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Chile Makes Preliminary Estimate of Damage After Earthquake

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A preliminary estimate shows Chile needs US$30 billion for repair following the 8.8-magnitude earthquake on February 27, President Sebastian Pinera said Tuesday.

The cost accounts for 18 percent of the country's gross domestic product (GDP), Pinera said while meeting with leaders of the right-wing Coalition for Change.

Pinera said more than half of the money will be paid by the government, while between US$5 billion to US$8 billion will be covered by insurance.

Repairing houses will cost some US$10 billion and restoring public infrastructure, 3 billion dollars, he said, adding the current problem is a tight budget.

According to Pinera, the administration of former President Michelle Bachelet increased the fiscal expenses in 2009 by 17 percent, higher than the predicted 14 percent. Besides, she overdrafted the 2010 budget by some US$2 billion between January and February, making the national budget of the year surpass US$40 billion, Pinera said.

To solve this problem, the government is considering raising taxes, but has yet to present a concrete proposal. However, it will first try to reassign international loans in order to ease inflationary pressure.

Pinera's estimate of the damage and reconstruction costs is seen as an attempt to lower public expectations towards the government's capability to face the catastrophe.

The government has before launched a campaign to explain the complex situation and try to correct the impression the former president has given to the public that the country has enough resources and is fully capable of surviving the crisis.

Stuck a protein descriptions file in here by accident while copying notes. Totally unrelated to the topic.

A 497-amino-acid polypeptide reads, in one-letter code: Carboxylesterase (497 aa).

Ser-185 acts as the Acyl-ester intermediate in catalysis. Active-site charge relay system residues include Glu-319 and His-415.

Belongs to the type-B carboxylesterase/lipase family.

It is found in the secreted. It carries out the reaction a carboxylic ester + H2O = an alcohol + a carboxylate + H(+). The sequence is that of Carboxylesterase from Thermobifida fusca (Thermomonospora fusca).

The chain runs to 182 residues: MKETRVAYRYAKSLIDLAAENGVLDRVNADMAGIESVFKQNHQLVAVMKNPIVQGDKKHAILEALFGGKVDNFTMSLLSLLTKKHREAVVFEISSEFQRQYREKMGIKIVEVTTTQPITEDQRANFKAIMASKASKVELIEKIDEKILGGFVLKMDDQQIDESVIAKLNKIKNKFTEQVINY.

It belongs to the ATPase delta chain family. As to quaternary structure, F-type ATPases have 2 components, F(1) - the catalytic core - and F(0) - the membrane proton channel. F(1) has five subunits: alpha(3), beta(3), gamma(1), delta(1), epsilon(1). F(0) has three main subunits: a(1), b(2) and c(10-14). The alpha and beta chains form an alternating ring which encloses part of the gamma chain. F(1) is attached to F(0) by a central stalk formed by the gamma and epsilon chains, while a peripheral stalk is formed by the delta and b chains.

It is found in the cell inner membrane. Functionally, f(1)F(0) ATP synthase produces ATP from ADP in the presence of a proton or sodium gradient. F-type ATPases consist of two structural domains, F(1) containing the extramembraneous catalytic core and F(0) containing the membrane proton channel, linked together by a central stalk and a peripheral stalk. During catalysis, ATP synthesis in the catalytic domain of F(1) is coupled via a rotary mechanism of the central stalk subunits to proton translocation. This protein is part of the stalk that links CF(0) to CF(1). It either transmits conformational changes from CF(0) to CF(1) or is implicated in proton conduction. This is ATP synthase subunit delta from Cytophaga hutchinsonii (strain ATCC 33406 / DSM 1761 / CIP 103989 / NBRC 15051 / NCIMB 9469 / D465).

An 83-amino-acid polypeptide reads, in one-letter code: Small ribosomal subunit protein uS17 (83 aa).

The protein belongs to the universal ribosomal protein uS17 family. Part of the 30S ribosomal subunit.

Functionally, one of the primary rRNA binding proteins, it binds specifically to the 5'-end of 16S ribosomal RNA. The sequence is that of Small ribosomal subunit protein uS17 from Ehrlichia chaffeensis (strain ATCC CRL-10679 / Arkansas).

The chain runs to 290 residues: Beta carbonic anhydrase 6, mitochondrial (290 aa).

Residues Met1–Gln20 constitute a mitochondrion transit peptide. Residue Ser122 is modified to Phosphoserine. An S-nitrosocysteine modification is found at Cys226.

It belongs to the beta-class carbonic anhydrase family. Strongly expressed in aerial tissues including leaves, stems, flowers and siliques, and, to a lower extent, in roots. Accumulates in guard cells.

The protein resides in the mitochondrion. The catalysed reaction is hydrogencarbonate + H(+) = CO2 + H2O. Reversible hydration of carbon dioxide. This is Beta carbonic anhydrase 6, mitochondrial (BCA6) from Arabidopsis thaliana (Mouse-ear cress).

Chile's Minister of National Defense Jaime Ravinet on Monday called on the country's conscripts to fulfil their military duty and voluntarily extend their service to the end of the year to assist in the reconstruction efforts.

Rodrigo Hinzpeter, Chile's interior minister, demanded members of the parliament's ruling coalition to inform the government of any possible social conflicts in their districts, which had been one of the main concerns of President Pinera before he was sworn in.

Furthermore, after touring the southern part of Chile, Pinera pledged to build makeshift schools so that school in the affected regions could reopen before April 26. More than 1.2 million students could not go to school in 2010 because of the damage caused by the earthquake.

The new president also set March as the deadline to restore basic services and food supplies in the most affected regions, and announced measures to help small and medium enterprises resume business.

(Xinhua News Agency March 17, 2010)

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